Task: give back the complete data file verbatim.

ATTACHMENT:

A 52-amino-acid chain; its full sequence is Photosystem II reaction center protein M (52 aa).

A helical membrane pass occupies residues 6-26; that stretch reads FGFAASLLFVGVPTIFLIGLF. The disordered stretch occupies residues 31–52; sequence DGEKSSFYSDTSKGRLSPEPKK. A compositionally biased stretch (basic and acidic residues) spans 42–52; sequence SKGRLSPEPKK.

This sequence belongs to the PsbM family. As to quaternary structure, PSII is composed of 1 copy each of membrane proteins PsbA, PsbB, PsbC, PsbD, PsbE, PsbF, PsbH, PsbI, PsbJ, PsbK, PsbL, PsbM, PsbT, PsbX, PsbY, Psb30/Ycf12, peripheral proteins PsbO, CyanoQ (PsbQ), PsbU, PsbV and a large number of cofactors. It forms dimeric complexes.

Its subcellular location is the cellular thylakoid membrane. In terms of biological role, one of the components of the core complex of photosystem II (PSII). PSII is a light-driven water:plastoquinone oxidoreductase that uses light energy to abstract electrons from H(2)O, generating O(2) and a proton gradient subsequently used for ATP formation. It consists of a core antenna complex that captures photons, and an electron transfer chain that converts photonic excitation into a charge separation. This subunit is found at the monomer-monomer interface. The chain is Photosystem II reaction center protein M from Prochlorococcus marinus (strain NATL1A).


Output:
A 52-amino-acid chain; its full sequence is Photosystem II reaction center protein M (52 aa).

A helical membrane pass occupies residues 6-26; that stretch reads FGFAASLLFVGVPTIFLIGLF. The disordered stretch occupies residues 31–52; sequence DGEKSSFYSDTSKGRLSPEPKK. A compositionally biased stretch (basic and acidic residues) spans 42–52; sequence SKGRLSPEPKK.

This sequence belongs to the PsbM family. As to quaternary structure, PSII is composed of 1 copy each of membrane proteins PsbA, PsbB, PsbC, PsbD, PsbE, PsbF, PsbH, PsbI, PsbJ, PsbK, PsbL, PsbM, PsbT, PsbX, PsbY, Psb30/Ycf12, peripheral proteins PsbO, CyanoQ (PsbQ), PsbU, PsbV and a large number of cofactors. It forms dimeric complexes.

Its subcellular location is the cellular thylakoid membrane. In terms of biological role, one of the components of the core complex of photosystem II (PSII). PSII is a light-driven water:plastoquinone oxidoreductase that uses light energy to abstract electrons from H(2)O, generating O(2) and a proton gradient subsequently used for ATP formation. It consists of a core antenna complex that captures photons, and an electron transfer chain that converts photonic excitation into a charge separation. This subunit is found at the monomer-monomer interface. The chain is Photosystem II reaction center protein M from Prochlorococcus marinus (strain NATL1A).